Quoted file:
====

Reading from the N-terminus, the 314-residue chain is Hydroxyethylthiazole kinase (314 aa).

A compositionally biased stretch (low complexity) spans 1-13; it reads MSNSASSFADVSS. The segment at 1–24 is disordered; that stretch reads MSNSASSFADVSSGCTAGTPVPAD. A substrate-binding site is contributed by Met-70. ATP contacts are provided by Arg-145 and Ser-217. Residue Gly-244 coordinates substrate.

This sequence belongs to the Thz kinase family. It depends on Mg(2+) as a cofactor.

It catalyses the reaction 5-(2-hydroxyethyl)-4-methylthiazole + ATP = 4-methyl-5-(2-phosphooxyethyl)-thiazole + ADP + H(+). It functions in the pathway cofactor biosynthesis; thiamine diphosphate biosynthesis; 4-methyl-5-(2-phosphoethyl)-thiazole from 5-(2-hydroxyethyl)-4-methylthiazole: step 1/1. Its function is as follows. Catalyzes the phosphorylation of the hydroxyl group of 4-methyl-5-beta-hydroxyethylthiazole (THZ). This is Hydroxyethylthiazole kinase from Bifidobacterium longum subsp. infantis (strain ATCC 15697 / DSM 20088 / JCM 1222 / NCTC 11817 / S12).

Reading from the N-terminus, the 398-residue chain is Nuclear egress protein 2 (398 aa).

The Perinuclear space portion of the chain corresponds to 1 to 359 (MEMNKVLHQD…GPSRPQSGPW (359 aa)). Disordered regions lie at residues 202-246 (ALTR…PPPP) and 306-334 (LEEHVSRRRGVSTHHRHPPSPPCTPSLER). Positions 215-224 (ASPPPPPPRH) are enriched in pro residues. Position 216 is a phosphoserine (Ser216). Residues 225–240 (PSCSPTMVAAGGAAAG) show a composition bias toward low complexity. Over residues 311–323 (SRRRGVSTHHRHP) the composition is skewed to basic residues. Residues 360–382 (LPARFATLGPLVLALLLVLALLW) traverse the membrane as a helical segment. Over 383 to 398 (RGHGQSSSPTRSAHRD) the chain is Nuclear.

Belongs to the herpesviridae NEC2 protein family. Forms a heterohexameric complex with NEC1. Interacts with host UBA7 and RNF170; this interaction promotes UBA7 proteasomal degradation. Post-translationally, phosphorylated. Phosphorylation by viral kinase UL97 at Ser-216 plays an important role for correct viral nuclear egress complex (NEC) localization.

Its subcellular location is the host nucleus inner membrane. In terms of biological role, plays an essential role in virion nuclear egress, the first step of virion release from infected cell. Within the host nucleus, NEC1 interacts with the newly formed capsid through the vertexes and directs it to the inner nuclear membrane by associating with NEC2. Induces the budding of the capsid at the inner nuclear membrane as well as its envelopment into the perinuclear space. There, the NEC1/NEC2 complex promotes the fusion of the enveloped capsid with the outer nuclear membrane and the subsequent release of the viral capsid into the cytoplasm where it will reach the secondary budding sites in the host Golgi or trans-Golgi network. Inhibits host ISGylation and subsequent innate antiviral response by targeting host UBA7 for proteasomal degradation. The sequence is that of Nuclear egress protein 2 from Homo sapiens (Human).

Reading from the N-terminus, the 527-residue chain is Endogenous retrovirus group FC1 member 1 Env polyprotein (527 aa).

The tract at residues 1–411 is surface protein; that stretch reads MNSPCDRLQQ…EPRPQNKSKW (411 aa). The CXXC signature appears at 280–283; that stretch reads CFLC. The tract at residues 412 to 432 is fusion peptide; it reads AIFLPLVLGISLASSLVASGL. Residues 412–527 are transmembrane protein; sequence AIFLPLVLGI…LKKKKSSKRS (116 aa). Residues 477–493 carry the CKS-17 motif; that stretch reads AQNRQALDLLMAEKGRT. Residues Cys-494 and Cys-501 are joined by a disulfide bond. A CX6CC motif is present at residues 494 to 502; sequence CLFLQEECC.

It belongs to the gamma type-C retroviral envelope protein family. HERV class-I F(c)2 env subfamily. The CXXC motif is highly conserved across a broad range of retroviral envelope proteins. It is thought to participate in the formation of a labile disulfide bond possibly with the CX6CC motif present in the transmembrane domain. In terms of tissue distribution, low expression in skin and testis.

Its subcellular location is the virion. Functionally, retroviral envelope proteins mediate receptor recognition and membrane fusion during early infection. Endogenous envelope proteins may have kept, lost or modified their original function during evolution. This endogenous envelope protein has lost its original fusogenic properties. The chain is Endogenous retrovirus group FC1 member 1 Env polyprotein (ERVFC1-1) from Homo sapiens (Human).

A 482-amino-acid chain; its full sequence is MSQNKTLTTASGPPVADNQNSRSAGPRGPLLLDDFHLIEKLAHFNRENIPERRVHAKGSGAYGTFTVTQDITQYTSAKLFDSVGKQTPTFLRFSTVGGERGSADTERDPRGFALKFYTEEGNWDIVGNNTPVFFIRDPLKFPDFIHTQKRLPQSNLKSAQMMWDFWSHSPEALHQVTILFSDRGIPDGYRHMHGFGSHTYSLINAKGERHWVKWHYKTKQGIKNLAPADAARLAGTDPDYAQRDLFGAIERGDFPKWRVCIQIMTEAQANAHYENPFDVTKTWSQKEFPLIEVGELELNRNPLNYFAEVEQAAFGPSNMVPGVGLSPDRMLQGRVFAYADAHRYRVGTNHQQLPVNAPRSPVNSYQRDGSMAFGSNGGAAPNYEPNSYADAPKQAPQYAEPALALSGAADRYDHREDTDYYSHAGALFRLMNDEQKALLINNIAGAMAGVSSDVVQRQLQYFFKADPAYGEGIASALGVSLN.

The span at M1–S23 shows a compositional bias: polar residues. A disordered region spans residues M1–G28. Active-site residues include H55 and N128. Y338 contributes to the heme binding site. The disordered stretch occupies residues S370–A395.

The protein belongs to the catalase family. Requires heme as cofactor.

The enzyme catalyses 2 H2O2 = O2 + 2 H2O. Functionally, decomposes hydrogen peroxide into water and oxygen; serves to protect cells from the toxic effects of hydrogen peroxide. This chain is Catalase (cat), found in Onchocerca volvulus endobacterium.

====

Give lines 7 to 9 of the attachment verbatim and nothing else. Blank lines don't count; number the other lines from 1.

Belongs to the herpesviridae NEC2 protein family. Forms a heterohexameric complex with NEC1. Interacts with host UBA7 and RNF170; this interaction promotes UBA7 proteasomal degradation. Post-translationally, phosphorylated. Phosphorylation by viral kinase UL97 at Ser-216 plays an important role for correct viral nuclear egress complex (NEC) localization.

Its subcellular location is the host nucleus inner membrane. In terms of biological role, plays an essential role in virion nuclear egress, the first step of virion release from infected cell. Within the host nucleus, NEC1 interacts with the newly formed capsid through the vertexes and directs it to the inner nuclear membrane by associating with NEC2. Induces the budding of the capsid at the inner nuclear membrane as well as its envelopment into the perinuclear space. There, the NEC1/NEC2 complex promotes the fusion of the enveloped capsid with the outer nuclear membrane and the subsequent release of the viral capsid into the cytoplasm where it will reach the secondary budding sites in the host Golgi or trans-Golgi network. Inhibits host ISGylation and subsequent innate antiviral response by targeting host UBA7 for proteasomal degradation. The sequence is that of Nuclear egress protein 2 from Homo sapiens (Human).

Reading from the N-terminus, the 527-residue chain is Endogenous retrovirus group FC1 member 1 Env polyprotein (527 aa).